It’s lunchtime and we’re just settling into a booth at Frankie & Benny’s when I make the mistake of the decade. I say:
‘Okay, while we’re waiting for the lady to take our orders, why don’t we play….FAVOURITES! Right, kids: who are your favourite….er….Disney Princesses!’
My son (7) rolls his eyes and says: ‘Booooring, but I guess I’d go for Aurora, because she was cool in that film where the evil queen had the horn.’
I smile a bit awkwardly, as I know what he means but can’t help focus on what he’s actually saying. Then, the screechy voice of my daughter (3) interrupts my train of thought.
She says, quite loudly: ‘I love Supunzel because her hair is full of shit.’
The couple at the table next to ours give a bit of a giggle, but I shake my head and offer a stern expression….offset by the fact that both my children are looking at me with very serious, earnest expressions.
‘Please don’t say ‘shit’ – it’s a bad word, and Sapun – I mean Rapunzel – has beautiful hair, and it’s not full of anything.’
‘The prince climbs up the shit into her hair, daddy.’
Now my son is laughing, but she’s said it twice and I’m getting a bit cross.
‘Shit is a bad word,’ I warn her. ‘There are lots of bad words, and one of them – are you listening to me – is SHIT. Do you understand? SHIT is a swear word.’
It’s then that I realize both children are looking past my shoulder. I turn to see a waitress who, judging from her expression, thinks I’m teaching my ridiculously small children how to say horrible words.
‘Sorry,’ I say, feeling my face flush. ‘Could you come back in a few minutes?’
She hurries away, which is when two loud and burly young guys come through the main door behind the booth, pushing and shoving each other in a jokey way. One is a big guy, the other very skinny. The big guy, quite oblivious to the fact that there are children just out of his field of vision, says to his mate:
‘You’re such a dick.’
His friend shoves him back, and replies: “I’m a dick? You’re a fat c*nt.”
They both laugh, but I’m not looking at them: I’m looking – with horror – at my children.
Thankfully, my son is engrossed in the menu…..but my daughter says: ‘What’s a fat c*nt?’
I glare at her. ‘We do NOT say that word in this family.’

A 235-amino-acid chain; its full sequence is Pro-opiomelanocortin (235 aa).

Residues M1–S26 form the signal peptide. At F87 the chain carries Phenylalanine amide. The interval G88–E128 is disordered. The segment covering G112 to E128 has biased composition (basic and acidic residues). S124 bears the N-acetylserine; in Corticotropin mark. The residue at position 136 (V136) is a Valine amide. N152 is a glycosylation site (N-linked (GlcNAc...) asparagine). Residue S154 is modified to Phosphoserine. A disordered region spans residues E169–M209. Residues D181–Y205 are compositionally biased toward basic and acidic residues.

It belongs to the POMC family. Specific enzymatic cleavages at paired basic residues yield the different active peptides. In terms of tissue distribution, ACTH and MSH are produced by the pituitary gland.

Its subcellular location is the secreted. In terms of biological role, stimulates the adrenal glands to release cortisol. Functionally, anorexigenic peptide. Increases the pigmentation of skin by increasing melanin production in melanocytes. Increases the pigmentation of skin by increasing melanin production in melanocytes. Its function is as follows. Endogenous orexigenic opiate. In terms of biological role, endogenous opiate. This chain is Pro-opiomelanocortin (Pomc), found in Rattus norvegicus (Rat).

‘Is that boy a fat c*nt, daddy?’
The two boys, who suddenly realize that there are small children close to them, immediately move away, laughing nervously but digging at each other for being stupid.
I turn back to my daughter, but my son gets to her first.
‘You DON’T say that word!’ he shouts. ‘You are too little to say that word, and it’s really, REALLY mean.’
I am quickly overcome by a feeling of incredible pride: he’s seven years old, and some kids of his age would think that swearing was cool.
Then things get a bit complicated.
‘They told us all about it at gymnastics,’ he says, pointing an accuasatory finger at his sister. ‘It’s a horrible word and it’s mean, mean mean,’ he says. ‘You should never, ever call anybody fat. That boy over there is a LARGE c*nt.’
‘NO!’ I practically shout, causing several couples to turn around.
‘Is he a large c*nt, daddy?’ asks my daughter.
My son doesn’t say anything, but looks suddenly confused.
‘Listen,’ I say, lowering my voice to a whisper. ‘Fat is a horrible word, but c*nt in worse. There are some words you just don’t say – even as an adult – and c*nt is one of them. I’m serious: of all the swearwords, C*NT is the worst.’
The children are looking past me again, and this time I don’t even look around. I know the waitress is there again and I know exactly what she’s just heard, so I just take a deep breath and say:
‘Sorry, love, can you just give us a few more minutes? I’m trying to teach my kids something really important.’
She looks at me as if I’m the scum of the earth.